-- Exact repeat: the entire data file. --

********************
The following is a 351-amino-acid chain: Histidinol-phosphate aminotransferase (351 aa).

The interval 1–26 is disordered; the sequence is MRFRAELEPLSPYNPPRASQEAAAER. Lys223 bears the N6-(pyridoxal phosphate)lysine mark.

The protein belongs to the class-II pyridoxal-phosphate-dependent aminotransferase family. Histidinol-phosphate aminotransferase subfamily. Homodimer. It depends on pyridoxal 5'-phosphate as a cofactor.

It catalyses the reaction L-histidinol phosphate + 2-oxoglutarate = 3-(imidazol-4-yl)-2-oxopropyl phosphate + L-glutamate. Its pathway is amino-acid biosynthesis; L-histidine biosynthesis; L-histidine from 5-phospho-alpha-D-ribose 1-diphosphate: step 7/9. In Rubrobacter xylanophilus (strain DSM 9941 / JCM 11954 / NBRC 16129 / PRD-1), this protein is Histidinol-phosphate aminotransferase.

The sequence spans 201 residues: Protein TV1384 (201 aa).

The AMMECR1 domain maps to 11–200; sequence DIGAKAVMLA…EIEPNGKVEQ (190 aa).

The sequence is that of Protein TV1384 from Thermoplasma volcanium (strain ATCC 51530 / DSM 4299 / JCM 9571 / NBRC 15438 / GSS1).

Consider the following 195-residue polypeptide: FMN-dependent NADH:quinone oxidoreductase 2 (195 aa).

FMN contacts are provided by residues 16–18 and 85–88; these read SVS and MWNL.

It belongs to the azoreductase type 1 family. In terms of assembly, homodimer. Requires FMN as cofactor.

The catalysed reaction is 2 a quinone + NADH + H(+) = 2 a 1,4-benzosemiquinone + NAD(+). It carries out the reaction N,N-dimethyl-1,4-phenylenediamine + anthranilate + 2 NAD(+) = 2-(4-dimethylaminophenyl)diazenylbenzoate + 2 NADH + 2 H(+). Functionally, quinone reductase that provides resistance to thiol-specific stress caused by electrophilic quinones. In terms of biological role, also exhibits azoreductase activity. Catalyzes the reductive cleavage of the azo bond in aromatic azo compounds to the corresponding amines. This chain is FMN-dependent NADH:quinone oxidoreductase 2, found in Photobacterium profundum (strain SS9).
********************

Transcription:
The following is a 351-amino-acid chain: Histidinol-phosphate aminotransferase (351 aa).

The interval 1–26 is disordered; the sequence is MRFRAELEPLSPYNPPRASQEAAAER. Lys223 bears the N6-(pyridoxal phosphate)lysine mark.

The protein belongs to the class-II pyridoxal-phosphate-dependent aminotransferase family. Histidinol-phosphate aminotransferase subfamily. Homodimer. It depends on pyridoxal 5'-phosphate as a cofactor.

It catalyses the reaction L-histidinol phosphate + 2-oxoglutarate = 3-(imidazol-4-yl)-2-oxopropyl phosphate + L-glutamate. Its pathway is amino-acid biosynthesis; L-histidine biosynthesis; L-histidine from 5-phospho-alpha-D-ribose 1-diphosphate: step 7/9. In Rubrobacter xylanophilus (strain DSM 9941 / JCM 11954 / NBRC 16129 / PRD-1), this protein is Histidinol-phosphate aminotransferase.

The sequence spans 201 residues: Protein TV1384 (201 aa).

The AMMECR1 domain maps to 11–200; sequence DIGAKAVMLA…EIEPNGKVEQ (190 aa).

The sequence is that of Protein TV1384 from Thermoplasma volcanium (strain ATCC 51530 / DSM 4299 / JCM 9571 / NBRC 15438 / GSS1).

Consider the following 195-residue polypeptide: FMN-dependent NADH:quinone oxidoreductase 2 (195 aa).

FMN contacts are provided by residues 16–18 and 85–88; these read SVS and MWNL.

It belongs to the azoreductase type 1 family. In terms of assembly, homodimer. Requires FMN as cofactor.

The catalysed reaction is 2 a quinone + NADH + H(+) = 2 a 1,4-benzosemiquinone + NAD(+). It carries out the reaction N,N-dimethyl-1,4-phenylenediamine + anthranilate + 2 NAD(+) = 2-(4-dimethylaminophenyl)diazenylbenzoate + 2 NADH + 2 H(+). Functionally, quinone reductase that provides resistance to thiol-specific stress caused by electrophilic quinones. In terms of biological role, also exhibits azoreductase activity. Catalyzes the reductive cleavage of the azo bond in aromatic azo compounds to the corresponding amines. This chain is FMN-dependent NADH:quinone oxidoreductase 2, found in Photobacterium profundum (strain SS9).